5th Sunday in Ordinary Time (A)

February 5, 2023


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Word Sunday

Scripture Study

RCIA Seekers

According to Pope Francis

Sunday Micro Retreat


5th Sunday of Ordinary Time
February 5, 2023
courtesy of
Edrianne Ezell
1. To whom is Jesus speaking?
2. When must people be salt and light?
3. How might people lose their flavor?
4. Why can’t people become salty again?
5. What could thrown out and trampled underfoot mean?
6. How might a person react to the sight of an illuminated city on a mountain?
7. Why would someone put a light under a basket?
8. What’s the purpose of being salt and light?
9. Why do you think Jesus said this?
10. How do you think people reacted to this teaching? Living the word
11. How public should your faith be?
12.What makes you lose flavor or become dark?
13. Share a time you or someone else was drawn to Christ because of a good deed.



courtesy of
RCL Benzinger

The Two Natures

The Catholic Church teaches that Jesus possesses two natures: Jesus Christ is fully human and fully divine. Jesus is both the Son of God and the Son of the Virgin Mary. In the one person Jesus, God and humanity are united.
The feast of the Presentation celebrates that Jesus, the light of all peoples, is the only Messiah. Jesus is fully human and truly divine. Because of Jesus’ humanity, he can identify totally with us. Because of Jesus’ divinity he can help us to grow and become all that God has intended us to be.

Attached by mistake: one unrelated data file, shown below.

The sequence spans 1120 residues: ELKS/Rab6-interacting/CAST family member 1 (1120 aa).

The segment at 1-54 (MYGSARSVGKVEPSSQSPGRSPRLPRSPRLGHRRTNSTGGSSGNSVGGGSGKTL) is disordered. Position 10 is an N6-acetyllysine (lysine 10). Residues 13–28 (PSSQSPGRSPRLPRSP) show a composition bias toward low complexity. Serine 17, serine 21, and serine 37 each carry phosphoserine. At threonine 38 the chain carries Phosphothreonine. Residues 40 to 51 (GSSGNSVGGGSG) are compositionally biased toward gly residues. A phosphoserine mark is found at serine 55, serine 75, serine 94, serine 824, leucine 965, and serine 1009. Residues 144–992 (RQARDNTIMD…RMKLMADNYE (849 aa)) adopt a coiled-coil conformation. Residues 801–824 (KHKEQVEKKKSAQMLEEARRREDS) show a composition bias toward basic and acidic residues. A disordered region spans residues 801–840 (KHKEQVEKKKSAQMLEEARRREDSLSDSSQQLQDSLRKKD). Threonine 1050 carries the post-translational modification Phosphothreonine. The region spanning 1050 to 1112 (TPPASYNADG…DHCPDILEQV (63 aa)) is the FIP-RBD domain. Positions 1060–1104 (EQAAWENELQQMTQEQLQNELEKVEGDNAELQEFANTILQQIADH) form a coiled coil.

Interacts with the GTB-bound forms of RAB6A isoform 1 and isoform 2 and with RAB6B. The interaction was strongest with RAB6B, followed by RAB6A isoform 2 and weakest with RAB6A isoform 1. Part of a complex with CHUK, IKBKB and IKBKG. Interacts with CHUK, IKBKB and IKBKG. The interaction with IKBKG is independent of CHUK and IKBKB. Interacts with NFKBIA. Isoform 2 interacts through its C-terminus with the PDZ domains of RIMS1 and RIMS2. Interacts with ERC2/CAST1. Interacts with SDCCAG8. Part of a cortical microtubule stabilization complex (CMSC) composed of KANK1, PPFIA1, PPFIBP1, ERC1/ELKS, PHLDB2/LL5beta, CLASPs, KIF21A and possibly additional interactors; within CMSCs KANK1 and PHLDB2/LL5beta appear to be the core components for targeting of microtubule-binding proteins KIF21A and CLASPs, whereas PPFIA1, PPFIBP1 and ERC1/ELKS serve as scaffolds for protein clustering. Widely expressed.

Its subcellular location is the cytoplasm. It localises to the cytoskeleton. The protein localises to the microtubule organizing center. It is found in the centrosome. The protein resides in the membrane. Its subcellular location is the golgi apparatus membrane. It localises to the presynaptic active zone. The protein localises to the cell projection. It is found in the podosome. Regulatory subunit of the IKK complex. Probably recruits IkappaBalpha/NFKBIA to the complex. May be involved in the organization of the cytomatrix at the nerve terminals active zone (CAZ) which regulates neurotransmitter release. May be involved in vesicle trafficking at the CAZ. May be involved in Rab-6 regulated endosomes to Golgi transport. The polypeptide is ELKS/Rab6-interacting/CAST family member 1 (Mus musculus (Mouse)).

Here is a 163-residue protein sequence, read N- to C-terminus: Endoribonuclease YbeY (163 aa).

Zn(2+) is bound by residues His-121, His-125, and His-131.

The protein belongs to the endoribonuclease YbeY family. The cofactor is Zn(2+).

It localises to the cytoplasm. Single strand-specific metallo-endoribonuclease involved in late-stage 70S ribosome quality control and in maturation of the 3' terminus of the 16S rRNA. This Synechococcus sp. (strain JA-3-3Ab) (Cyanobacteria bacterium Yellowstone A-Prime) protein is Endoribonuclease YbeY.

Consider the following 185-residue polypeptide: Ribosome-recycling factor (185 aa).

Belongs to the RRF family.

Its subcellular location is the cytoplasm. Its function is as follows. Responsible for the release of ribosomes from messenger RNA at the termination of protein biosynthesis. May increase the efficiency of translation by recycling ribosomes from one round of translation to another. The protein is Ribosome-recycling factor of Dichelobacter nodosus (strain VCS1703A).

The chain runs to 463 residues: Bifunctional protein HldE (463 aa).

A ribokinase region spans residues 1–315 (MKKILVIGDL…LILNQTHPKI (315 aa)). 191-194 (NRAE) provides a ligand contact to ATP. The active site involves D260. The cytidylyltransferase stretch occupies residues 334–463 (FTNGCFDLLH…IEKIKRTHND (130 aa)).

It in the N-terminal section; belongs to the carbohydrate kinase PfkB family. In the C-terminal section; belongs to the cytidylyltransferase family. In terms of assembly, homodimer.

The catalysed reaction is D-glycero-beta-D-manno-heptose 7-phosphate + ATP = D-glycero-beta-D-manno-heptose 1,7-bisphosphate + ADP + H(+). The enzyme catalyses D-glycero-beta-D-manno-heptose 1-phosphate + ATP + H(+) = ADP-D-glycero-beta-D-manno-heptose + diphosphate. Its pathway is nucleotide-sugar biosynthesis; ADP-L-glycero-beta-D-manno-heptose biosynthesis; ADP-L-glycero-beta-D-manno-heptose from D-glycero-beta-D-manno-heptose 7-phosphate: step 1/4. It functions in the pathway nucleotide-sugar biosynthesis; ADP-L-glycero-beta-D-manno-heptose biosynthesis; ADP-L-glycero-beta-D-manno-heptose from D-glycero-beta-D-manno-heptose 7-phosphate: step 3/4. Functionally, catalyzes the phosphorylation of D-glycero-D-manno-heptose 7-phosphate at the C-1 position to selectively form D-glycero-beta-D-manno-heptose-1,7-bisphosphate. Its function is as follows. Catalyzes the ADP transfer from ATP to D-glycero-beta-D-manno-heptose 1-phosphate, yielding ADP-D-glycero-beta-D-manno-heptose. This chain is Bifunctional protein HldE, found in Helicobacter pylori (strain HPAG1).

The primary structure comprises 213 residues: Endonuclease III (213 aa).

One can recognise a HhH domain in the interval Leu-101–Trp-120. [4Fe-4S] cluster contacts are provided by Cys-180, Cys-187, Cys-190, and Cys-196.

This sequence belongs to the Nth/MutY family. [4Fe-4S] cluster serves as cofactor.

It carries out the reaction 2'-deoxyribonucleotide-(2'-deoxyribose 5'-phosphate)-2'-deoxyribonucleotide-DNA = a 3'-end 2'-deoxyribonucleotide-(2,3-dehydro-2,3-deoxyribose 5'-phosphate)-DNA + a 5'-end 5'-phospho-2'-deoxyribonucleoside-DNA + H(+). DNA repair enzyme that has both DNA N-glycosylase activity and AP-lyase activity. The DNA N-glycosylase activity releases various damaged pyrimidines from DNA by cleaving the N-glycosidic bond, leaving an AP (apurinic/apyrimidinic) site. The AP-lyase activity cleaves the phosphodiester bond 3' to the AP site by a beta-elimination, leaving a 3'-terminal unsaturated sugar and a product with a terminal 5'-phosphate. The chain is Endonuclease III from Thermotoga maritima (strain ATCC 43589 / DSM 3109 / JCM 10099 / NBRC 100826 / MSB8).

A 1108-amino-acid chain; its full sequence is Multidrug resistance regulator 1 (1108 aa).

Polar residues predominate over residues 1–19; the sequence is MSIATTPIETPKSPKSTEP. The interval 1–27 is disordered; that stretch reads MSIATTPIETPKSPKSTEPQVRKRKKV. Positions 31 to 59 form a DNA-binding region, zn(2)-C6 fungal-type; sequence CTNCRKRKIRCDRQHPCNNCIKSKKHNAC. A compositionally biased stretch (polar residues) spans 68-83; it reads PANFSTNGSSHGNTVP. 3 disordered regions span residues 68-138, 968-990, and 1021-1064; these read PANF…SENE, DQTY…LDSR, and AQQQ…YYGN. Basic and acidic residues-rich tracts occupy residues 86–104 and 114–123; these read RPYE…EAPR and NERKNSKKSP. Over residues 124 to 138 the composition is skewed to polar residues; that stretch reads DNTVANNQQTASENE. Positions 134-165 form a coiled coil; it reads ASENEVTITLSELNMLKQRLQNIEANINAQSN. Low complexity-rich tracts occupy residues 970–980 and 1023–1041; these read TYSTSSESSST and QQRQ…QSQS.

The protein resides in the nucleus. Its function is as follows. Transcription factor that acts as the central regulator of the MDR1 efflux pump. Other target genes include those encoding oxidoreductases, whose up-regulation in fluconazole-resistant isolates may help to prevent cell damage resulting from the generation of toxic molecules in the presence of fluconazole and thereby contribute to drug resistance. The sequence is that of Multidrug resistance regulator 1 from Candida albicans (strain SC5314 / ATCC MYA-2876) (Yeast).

• What two natures does Jesus possess?
  • Why is Jesus able to identify with human experiences?
  • How does Jesus help us to grow and change?
courtesy of
RCL Benzinger


Salt and Light

Video  | 1st Reading Psalm  | 2nd Reading | Gospel

5th Sunday in Ordinary Time (A)

What are the differences between the leader and the follower? When does a follower lead?

The path to leadership is a hard one. True leaders are committed to a goal or a cause. They are also willing to sacrifice time, talent, and treasure for their passion. They gather as many followers by their example as by their ideals. In fact, many measure leaders’ goals and passion by their example. Do they merely talk? Or are they willing to walk the path?

In one sense, a follower becomes a leader the moment he or she makes a commitment beyond the norm. At that point, the easy way becomes difficult. In Matthew’s gospel, Jesus honored his followers who took the hard way, those who lived out the Beatitudes. Those who sacrificed for the Kingdom would be the salt of the earth and light to the world.

Children’s Reading | Catechism Link | Family Activity



5th Sunday in Ordinary Time (A) 

  1. In the 1st Reading, what are the things the Lord tells us we should both do and avoid that will cause our lights to shine brighter? What other rewards result from this? As a people, how well are we doing this? How well am I doing this? How can I do better?
  2. In the 2nd Reading, what are the things St. Paul tells his readers that they should not base their faith upon? What is it does he say it should rest upon? In practice, what does that mean?
  3. In the Gospel, to whom is Jesus referring when he says “you” are the salt/light of the world?
  4. Why is salt and light essential to life? Why is it essential to the life of the Church?
  5. How are the Beatitudes we heard last Sunday related to being salt and light (verses 13-16)? How are Christians called to penetrate society?
  6. How is your “seasoning”? What do you do to be a positive influence to those around you? What are you doing (or what can you do) to help your parish be “salt” and “light” in a broken world?